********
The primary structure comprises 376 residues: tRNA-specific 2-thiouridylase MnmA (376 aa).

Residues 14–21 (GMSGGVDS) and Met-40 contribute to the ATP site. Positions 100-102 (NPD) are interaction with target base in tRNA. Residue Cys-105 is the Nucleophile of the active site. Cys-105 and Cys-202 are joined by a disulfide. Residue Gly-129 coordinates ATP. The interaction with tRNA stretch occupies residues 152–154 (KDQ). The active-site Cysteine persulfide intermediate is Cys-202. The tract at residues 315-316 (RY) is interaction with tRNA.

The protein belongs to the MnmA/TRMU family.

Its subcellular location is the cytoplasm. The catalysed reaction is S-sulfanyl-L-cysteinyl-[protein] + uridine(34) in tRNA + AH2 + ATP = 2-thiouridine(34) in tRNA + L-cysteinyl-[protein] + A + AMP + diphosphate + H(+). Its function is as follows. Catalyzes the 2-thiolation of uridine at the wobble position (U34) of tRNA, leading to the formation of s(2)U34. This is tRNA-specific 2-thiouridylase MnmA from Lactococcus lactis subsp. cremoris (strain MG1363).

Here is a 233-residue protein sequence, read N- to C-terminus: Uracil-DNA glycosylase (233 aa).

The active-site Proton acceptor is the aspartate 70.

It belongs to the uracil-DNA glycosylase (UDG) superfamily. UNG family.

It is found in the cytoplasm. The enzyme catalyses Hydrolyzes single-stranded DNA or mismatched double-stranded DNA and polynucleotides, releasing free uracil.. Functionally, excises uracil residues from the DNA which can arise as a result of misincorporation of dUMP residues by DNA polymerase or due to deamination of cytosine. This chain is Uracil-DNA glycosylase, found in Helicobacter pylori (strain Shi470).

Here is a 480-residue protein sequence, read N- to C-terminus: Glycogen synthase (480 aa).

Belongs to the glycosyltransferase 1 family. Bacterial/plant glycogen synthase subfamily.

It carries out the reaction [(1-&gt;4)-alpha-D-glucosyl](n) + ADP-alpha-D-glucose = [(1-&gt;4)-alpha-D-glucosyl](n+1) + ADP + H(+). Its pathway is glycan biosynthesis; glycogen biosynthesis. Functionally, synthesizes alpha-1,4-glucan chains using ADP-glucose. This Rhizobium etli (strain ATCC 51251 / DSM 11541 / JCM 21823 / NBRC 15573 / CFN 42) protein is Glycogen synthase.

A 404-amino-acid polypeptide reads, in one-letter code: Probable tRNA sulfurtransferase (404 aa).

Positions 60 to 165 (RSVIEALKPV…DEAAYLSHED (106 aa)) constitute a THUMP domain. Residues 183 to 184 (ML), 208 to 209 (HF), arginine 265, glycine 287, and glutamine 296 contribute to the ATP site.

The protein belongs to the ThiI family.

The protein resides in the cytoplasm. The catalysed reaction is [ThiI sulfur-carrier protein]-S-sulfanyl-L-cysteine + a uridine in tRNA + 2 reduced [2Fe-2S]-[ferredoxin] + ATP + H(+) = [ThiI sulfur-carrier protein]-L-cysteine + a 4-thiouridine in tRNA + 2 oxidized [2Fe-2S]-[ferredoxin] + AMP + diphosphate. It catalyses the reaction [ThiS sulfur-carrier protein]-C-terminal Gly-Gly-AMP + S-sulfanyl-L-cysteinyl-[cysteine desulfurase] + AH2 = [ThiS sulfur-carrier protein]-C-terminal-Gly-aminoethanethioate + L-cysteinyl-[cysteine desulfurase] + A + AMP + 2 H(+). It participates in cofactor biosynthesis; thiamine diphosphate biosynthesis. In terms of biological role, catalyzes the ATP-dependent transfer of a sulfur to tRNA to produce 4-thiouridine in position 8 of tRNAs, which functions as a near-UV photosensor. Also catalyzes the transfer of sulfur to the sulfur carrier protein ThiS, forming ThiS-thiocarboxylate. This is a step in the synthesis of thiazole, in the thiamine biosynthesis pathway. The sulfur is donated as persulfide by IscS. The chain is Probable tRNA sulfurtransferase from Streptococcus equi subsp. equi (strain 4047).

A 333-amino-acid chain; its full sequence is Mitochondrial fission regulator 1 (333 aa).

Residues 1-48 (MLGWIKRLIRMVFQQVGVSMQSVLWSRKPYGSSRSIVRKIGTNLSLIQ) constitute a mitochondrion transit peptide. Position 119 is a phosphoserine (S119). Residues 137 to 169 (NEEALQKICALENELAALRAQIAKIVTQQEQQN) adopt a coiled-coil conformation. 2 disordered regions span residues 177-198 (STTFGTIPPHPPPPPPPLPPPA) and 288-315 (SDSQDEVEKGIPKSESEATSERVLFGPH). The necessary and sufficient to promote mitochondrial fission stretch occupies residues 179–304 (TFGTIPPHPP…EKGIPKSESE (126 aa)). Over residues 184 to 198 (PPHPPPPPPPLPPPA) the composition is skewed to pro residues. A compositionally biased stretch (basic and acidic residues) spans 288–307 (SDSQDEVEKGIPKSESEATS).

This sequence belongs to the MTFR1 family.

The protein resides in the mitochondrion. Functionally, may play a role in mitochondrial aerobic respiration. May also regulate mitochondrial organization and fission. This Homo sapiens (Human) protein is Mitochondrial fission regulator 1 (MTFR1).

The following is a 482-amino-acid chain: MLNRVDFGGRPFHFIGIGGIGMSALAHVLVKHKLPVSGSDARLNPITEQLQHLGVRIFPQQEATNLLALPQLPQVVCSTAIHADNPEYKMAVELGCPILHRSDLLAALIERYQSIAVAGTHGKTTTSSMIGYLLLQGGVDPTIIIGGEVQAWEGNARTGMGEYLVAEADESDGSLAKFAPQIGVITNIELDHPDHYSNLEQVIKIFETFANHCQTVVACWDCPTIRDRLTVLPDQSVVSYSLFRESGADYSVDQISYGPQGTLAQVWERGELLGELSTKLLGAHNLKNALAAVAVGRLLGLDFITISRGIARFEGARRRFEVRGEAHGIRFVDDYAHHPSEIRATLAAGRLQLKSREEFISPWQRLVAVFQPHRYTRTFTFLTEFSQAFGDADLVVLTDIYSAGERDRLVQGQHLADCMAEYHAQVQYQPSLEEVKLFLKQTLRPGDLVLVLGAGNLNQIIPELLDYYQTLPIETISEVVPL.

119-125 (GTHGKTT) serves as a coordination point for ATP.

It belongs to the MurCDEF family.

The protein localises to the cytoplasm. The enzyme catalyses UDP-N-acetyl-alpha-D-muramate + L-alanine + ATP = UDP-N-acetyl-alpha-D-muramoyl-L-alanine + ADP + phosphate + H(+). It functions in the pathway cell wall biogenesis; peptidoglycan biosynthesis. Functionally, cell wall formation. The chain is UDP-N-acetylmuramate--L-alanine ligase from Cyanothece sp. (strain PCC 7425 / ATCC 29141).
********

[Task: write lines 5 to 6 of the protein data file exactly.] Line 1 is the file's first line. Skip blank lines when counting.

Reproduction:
Here is a 233-residue protein sequence, read N- to C-terminus: Uracil-DNA glycosylase (233 aa).

The active-site Proton acceptor is the aspartate 70.